Current Opinion in Obstetrics and Gynecology 03/2015; 27(3). DOI:10.1097/GCO.0000000000000165
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    ABSTRACT: Mitochondria are cellular organelles that are required for energy production. Emerging evidence demonstrates their role in oocyte development and reproduction. In this review, we examine recent animal and clinical studies on the role of mitochondria in fertility. We also analyse the impact of assisted reproductive techniques (ARTs) on mitochondrial function and discuss the future clinical implications of mitochondrial nutrients and mitochondrial replacement. Mitochondria affect all aspects of mammalian reproduction. They are essential for optimal oocyte maturation, fertilization and embryonic development. Mitochondrial dysfunction causes a decrease in oocyte quality and interferes with embryonic development. ART procedures affect mitochondrial function, while mitochondrial nutrients may increase mitochondrial performance in oocytes. New mitochondrial replacement procedures using mitochondria obtained from polar bodies or from the patient's own oogonial stem cells are promising and may address concerns related to the induction of high-levels of heteroplasmy, which could potentially result in negative long-term health effects. Optimal energy production is required for oocyte and embryo development, and mitochondrial abnormalities have devastating reproductive consequences. Improvement of oocyte mitochondrial function via intake of compounds that boost mitochondrial activity may have clinical benefits, and mitochondrial replacement could potentially be used for the prevention of mitochondrial diseases.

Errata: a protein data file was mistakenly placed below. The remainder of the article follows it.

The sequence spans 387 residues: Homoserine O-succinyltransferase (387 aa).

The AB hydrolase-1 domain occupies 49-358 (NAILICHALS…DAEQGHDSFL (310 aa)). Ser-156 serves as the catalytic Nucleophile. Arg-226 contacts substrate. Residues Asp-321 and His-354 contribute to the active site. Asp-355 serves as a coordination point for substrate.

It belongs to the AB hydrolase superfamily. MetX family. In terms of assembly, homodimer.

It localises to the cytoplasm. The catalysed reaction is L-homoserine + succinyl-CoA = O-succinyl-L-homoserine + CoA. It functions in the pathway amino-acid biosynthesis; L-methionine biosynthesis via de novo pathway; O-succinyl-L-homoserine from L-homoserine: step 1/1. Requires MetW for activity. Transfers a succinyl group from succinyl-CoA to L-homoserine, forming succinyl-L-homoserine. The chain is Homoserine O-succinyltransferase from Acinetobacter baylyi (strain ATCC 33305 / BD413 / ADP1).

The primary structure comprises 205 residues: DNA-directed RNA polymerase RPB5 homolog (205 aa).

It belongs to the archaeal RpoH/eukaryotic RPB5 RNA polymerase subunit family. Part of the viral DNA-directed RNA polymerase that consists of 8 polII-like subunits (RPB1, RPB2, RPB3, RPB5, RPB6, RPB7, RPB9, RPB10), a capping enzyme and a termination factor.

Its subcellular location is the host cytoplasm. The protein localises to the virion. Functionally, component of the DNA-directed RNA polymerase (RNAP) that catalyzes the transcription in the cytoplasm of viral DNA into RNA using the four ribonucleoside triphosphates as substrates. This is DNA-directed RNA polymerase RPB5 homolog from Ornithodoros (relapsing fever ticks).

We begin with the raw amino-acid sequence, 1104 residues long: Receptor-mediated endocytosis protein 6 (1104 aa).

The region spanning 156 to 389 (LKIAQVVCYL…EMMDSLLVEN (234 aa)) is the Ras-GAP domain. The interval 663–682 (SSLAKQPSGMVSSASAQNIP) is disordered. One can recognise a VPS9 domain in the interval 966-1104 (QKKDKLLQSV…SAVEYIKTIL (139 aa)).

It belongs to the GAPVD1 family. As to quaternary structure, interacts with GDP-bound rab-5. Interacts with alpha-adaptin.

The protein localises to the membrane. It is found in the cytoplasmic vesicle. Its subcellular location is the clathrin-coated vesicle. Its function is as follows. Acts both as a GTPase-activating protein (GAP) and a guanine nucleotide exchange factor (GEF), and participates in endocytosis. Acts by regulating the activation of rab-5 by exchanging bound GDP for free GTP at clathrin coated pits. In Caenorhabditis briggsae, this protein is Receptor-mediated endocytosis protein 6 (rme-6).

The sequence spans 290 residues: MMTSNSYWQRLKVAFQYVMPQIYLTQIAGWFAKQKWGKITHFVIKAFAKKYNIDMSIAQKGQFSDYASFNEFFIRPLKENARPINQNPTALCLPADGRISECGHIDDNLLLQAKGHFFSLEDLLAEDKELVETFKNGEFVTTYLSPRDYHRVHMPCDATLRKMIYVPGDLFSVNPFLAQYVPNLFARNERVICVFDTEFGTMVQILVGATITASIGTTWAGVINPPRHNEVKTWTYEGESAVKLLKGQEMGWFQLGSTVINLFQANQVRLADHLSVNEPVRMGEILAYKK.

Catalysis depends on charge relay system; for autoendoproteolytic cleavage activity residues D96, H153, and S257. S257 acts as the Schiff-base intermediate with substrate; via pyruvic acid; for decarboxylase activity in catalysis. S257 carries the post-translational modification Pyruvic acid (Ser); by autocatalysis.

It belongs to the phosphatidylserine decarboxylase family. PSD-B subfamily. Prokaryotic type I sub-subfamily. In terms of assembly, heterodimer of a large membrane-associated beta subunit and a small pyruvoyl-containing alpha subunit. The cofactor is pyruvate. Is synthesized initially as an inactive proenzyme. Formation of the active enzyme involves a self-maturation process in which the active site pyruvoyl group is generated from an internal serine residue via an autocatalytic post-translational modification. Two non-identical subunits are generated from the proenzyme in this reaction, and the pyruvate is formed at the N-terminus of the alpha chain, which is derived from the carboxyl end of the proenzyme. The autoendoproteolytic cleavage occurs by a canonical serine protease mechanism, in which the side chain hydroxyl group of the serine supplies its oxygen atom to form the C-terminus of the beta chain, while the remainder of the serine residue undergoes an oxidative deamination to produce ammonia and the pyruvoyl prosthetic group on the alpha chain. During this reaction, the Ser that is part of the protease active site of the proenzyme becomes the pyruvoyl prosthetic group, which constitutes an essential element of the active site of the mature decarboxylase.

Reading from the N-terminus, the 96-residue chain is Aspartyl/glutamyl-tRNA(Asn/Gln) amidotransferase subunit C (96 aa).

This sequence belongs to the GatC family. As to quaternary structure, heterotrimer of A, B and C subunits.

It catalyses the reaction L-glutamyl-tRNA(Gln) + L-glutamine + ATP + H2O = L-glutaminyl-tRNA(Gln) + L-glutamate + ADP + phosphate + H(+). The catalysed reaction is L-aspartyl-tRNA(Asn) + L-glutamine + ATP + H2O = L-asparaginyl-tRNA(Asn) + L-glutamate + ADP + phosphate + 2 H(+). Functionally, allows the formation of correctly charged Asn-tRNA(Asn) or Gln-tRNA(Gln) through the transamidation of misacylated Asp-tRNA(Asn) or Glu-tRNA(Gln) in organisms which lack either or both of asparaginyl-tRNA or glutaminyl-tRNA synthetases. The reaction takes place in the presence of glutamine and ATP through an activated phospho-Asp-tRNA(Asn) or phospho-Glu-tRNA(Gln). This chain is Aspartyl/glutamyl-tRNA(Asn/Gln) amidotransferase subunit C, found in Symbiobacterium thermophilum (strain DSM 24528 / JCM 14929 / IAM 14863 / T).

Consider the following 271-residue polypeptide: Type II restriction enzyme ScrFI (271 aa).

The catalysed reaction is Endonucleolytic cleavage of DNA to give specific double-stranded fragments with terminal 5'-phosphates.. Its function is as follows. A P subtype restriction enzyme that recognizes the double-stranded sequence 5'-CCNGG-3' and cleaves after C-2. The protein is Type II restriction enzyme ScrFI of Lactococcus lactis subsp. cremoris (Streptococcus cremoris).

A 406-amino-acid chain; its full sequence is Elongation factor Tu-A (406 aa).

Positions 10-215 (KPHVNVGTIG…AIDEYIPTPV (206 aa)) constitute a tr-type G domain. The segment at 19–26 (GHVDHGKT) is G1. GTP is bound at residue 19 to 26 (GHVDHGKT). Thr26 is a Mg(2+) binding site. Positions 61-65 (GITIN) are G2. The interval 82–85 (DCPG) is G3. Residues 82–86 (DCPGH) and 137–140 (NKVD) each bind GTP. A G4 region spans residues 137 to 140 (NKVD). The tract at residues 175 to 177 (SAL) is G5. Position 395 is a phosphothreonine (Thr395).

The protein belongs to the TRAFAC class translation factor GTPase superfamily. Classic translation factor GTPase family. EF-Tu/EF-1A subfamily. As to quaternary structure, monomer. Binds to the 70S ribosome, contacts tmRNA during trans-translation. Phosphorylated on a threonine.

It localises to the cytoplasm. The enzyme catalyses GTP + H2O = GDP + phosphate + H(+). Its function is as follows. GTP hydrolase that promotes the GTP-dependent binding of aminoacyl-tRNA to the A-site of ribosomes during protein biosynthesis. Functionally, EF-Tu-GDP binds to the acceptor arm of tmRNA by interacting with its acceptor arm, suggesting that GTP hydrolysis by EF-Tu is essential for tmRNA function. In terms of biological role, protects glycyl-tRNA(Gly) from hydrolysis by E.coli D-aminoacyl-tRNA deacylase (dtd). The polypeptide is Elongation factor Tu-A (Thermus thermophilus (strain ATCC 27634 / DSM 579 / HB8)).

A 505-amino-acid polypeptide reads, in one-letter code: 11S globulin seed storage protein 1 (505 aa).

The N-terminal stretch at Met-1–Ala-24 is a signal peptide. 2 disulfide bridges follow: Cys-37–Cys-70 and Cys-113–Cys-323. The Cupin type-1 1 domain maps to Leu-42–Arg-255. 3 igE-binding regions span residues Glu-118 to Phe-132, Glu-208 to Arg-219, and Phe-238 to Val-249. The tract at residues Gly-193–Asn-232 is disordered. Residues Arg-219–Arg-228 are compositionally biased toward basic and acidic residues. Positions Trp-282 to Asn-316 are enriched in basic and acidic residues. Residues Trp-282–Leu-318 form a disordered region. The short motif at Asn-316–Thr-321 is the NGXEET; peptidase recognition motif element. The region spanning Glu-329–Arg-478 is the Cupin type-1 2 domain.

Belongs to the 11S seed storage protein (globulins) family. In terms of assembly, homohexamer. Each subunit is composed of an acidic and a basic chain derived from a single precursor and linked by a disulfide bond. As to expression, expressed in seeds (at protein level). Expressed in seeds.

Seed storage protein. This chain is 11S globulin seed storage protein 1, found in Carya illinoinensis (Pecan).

Current Opinion in Obstetrics and Gynecology 02/2015; 27(3). DOI:10.1097/GCO.0000000000000164
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    ABSTRACT: The purpose of this study is to describe the many advantages of PCR-based comprehensive chromosome screening (CCS) methodologies and the importance of extensive preclinical validation. The rigorous preclinical validation of quantitative real-time (q)PCR-based CCS involved an initial validation on cell lines, followed by a blinded evaluation on embryos. Comparison with alternative platforms and a prospective randomized clinical trial demonstrate superior precision and improved sustained implantation and delivery rates. Preclinical validation of targeted PCR-based next-generation sequencing (NGS) has also demonstrated consistency in positive controls, equivalent accuracy to commonly used techniques, high resolution, increased throughput, the simultaneous detection of single gene disorders and triploidy, and the potential to decrease costs. Prospective randomized controlled trials are ongoing to validate this technique for clinical use. CCS using PCR-based methodology improves implantation and delivery rates and allows for fresh embryo transfers. Other platforms are available to select euploid embryos; however, there are meaningful differences between techniques. PCR-based NGS technology may further enhance the utility of CCS for patients with infertility.
    Current Opinion in Obstetrics and Gynecology 02/2015; 27(3). DOI:10.1097/GCO.0000000000000167